Santena’s eyes snapped open and looked around frantically. He’d heard a scream. “Where am I? Mc’Seron! Gethnoel! Vire!” he yelled, not even pausing to contemplate the dull walls and cots that surrounded him, struggling to rise against the bandages and restraints that stopped him from doing so.
Two aides rushed to his side, trying to hold him down. “Sir! Sir! Stop!” one ordered. “You’re injured!” Santena slowly stopped thrashing, breathing heavily, his paws still clenched. “Now, let us get out this shard of metal . . .”
Santena interrupted angrily. “Where in Deathgates am I, and where’s the king? And where in the damned country is my sword?” the big wolf thundered, the fiery pain in his back increasing his rage. The aides ignored him as they went on with their work. “Doranfather help me,” Santena muttered, and felt his fury melting away. He waited for it all to leave, then spoke calmly. “Where am I?”
“The secondary Karenian infirmary. We had to close the main complex because . . .” The ermine speaking paused. “Er . . . because the lord Jennter commanded it, right, Altic?” The other aide, a mouse, just nodded.
“Where is the lord Mc’Kallen at the moment?” the general asked.
“Go fetch the lord advisor, Altic! Hop to it!” the ermine ordered, and the mouse raced off. Santena noticed that both seemed nervous. They were hiding something, and that something had to do with Jennter and the infirmary. Never mind that now, though, he’d have to ask Jennter himself.
Santena snapped back to the real world with a gasp of pain as the aide finally ripped away the shard of metal left from the first arrowhead. “Is it out now?” he screamed angrily. The ermine nodded, and wrapped something in cloth, setting it aside with some distaste obvious in his eyes. Santena grunted in pain and moved up on his cot for a more comfortable position, just as Jennter came through the door.
“Lieutenant! You’re awake!” the advisor exclaimed. Santena huffed. Why did Mc’Kallen insist on calling everybeast by their preliminary titles in the rebellion?
“Jennter, I’ve already told you, it’s General. No more of this ‘Lieutenant’ business. Now, what’s going on? And where’s my sword and Gethnoel?” Santena demanded.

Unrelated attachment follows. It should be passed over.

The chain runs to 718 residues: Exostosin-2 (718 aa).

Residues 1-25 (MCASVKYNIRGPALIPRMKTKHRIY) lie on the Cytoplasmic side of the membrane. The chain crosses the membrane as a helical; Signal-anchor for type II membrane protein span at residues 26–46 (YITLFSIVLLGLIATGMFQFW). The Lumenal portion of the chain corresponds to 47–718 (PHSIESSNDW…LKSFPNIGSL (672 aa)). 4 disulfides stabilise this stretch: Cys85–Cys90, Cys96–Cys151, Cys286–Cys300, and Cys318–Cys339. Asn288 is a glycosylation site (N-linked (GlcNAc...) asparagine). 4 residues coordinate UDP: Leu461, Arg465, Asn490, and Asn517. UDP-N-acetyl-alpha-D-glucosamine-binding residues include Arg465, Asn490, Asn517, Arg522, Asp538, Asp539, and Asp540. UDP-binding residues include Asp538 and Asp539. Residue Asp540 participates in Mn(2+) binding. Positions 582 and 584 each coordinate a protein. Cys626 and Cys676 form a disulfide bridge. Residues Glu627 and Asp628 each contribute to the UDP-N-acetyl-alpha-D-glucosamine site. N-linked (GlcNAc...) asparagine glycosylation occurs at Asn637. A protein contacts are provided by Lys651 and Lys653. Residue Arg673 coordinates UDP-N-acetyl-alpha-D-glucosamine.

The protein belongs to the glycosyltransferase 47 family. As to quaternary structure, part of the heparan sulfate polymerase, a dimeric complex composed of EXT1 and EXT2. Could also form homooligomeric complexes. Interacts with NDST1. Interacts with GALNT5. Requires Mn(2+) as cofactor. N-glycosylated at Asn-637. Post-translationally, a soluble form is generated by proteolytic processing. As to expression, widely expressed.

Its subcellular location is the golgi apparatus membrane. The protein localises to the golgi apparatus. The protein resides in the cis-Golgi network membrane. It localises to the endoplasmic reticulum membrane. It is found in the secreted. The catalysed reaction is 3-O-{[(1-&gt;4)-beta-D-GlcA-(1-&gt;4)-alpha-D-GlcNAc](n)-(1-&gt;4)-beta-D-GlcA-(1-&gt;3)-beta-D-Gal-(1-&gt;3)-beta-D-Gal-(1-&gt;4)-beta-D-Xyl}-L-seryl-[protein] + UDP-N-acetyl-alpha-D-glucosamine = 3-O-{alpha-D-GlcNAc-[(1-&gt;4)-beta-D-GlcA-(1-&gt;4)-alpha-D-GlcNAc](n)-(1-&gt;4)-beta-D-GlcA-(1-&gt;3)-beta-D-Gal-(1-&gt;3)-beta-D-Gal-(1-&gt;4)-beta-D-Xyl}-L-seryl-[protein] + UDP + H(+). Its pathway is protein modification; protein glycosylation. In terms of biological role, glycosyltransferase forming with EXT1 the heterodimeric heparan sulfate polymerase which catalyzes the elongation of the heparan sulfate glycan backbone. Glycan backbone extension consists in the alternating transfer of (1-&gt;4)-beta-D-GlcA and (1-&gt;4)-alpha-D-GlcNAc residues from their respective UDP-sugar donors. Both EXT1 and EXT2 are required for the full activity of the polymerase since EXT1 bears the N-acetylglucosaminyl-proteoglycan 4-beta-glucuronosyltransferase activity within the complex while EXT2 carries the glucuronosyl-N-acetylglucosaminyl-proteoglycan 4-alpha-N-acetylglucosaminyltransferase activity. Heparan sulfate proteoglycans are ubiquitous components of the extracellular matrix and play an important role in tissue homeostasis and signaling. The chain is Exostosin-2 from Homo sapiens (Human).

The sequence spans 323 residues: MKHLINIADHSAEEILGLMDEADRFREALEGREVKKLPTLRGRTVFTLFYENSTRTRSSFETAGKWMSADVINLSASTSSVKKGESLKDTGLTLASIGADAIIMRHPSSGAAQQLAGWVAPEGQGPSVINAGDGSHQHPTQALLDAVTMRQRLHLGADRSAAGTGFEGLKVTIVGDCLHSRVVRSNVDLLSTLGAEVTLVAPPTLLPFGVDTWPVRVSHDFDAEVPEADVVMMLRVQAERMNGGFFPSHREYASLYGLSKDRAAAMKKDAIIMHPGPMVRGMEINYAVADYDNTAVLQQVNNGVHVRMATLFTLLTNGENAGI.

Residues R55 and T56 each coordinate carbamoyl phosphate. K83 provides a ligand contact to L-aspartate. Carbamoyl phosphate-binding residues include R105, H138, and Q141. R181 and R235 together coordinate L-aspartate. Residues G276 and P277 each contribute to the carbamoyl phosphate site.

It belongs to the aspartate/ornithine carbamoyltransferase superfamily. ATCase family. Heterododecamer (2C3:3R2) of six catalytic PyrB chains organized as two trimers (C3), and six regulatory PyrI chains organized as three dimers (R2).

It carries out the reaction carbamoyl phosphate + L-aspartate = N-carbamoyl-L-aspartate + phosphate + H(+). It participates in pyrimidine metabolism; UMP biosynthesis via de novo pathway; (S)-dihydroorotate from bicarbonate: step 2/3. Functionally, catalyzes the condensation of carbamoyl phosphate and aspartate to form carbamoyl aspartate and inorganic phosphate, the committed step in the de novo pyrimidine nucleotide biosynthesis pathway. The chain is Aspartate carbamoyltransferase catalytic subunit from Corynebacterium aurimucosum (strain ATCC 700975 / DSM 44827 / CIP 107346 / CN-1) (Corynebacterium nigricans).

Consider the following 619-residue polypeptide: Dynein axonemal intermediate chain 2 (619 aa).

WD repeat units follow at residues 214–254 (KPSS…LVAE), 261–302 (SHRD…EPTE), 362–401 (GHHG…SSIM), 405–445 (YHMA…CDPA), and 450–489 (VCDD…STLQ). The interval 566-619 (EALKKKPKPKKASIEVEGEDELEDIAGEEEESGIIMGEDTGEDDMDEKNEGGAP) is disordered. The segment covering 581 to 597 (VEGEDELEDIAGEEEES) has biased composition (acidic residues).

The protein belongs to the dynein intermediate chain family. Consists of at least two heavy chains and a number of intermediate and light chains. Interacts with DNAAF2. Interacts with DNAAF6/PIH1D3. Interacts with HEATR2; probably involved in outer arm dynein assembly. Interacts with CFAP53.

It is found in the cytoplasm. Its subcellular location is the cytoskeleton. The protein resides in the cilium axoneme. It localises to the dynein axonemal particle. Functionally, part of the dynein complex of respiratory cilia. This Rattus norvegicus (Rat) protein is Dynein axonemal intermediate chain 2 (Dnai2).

“The king has left to negotiate further with Tiren Letren, and your sword . . .” Jennter flicked his paw, and another servant rushed in with a bundle, placing it on the bed and scurrying back out. Santena tore open the cloth. Inside laid his sword, snapped in two pieces, clean through the middle.
This brought back a rush of memories, blasting through his head all at once: huge armor, battle-axes, and thundering war-cries. “Did you say that the king went back to West Region?” Jennter nodded calmly. Santena strained and pushed himself to a sitting position. “When did they leave?” The general felt a sinking feeling in the pit of his stomach.
“This morning. They should be at the border now . . .”
“Stop them! He can’t go!” Santena said, panicked. “It’s a trap!”
“What do you mean?” the advisor asked. Santena shook his head furiously.
“The Mountainous Lands . . . I saw their warriors wearing Old Clandon gear, with curved weapons!” Santena pounded the covers in rage. “Tiren Letren, that backstabber! Two years, and he can’t see that all Gethnoel wants is peace! Mc’Kallen, get your tail on this . . . now!”
Ithiniel was just as wary as his master by the king’s side. “Lord, I don’t think that it’s safe to be coming back into Letren’s territory, especially after what happened to Masters Mc’Seron and Ironpaw,” he whispered. The entire company was silent. The atmosphere was heavy, and prompted a creature to shut their mouths.